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NCJ Number: NCJ 242301    
Title: Rape and Attrition in the Legal Process: A Comparative Analysis of Five Countries (From Crime and Justice: A Review of Research, V 39, P 565-650, 2010, Michael Tonry, ed. - See NCJ-242292)
Author(s): Kathleen Daly ; Brigitte Bouhours
Date Published: 2010
Page Count: 86
Sale Source: University of Chicago Press
1427 East 60th Street
Chicago, IL 60637
United States of America
Publisher: http://www.press.uchicago.edu 
Type: Legislation/Policy Analysis
Language: English
Country: United States of America
Annotation: Despite legal reforms, there has been little improvement in police, prosecutor, and court handling of rape and sexual assault.
Abstract: In the past 15 years in Australia, Canada, England and Wales, Scotland, and the United States, victimization surveys show that 14 percent of sexual violence victims report the offense to the police. Of these, 30 percent proceed to prosecution, 20 percent are adjudicated in court, 12.5 percent are convicted of any sexual offense, and 6.5 percent are convicted of the original offense charged. In the past 35 years, average conviction rates have declined from 18 percent to 12.5 percent, although they have not fallen in all countries. Significant country differences are evident in how cases are handled and where in the legal process attrition is most likely. There is some good news: a victim’s “good” character and credibility and stranger relations are less important than they once were in police or court outcomes. However, evidence of non-consent (witness evidence, physical injuries to the victim, suspect’s use of a weapon) continues to be important. (Published Abstract)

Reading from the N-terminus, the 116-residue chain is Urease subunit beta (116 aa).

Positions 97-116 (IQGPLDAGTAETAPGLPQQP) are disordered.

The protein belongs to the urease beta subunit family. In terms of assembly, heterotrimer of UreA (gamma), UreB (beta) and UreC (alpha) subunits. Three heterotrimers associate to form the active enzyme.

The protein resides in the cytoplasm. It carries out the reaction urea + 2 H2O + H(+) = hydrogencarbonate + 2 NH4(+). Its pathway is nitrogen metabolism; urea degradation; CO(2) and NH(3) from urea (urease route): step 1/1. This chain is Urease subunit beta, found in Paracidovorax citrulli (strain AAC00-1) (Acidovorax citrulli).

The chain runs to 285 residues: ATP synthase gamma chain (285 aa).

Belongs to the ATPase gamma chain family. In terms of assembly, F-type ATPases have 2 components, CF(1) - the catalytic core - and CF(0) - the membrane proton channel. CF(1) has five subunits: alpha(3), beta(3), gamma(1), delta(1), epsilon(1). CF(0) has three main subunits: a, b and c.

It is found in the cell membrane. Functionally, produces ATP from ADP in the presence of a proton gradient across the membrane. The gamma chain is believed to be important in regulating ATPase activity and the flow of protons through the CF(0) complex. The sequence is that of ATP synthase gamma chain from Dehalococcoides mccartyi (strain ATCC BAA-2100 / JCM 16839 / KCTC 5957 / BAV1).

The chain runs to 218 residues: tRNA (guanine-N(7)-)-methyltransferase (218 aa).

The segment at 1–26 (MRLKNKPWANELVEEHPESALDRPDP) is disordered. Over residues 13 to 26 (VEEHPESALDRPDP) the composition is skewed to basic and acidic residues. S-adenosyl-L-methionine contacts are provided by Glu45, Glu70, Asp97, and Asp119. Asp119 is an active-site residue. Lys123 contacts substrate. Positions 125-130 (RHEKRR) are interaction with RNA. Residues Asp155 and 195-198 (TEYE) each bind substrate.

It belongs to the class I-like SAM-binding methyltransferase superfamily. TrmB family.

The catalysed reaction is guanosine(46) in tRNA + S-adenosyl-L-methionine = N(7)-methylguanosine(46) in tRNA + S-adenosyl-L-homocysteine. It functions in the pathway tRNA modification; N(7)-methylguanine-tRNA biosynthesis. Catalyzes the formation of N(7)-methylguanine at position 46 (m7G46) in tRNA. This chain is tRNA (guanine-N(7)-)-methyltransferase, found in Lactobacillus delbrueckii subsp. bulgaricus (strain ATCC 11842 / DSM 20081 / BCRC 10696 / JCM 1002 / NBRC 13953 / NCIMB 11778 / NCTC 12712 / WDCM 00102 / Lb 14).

Main Term(s): Criminology
Index Term(s): Rape ; Comparative analysis ; Case processing ; England ; Canada ; Australia ; Scotland ; Wales ; United States of America
   
  To cite this abstract, use the following link:
https://www.ncjrs.gov/App/Publications/abstract.aspx?ID=264372

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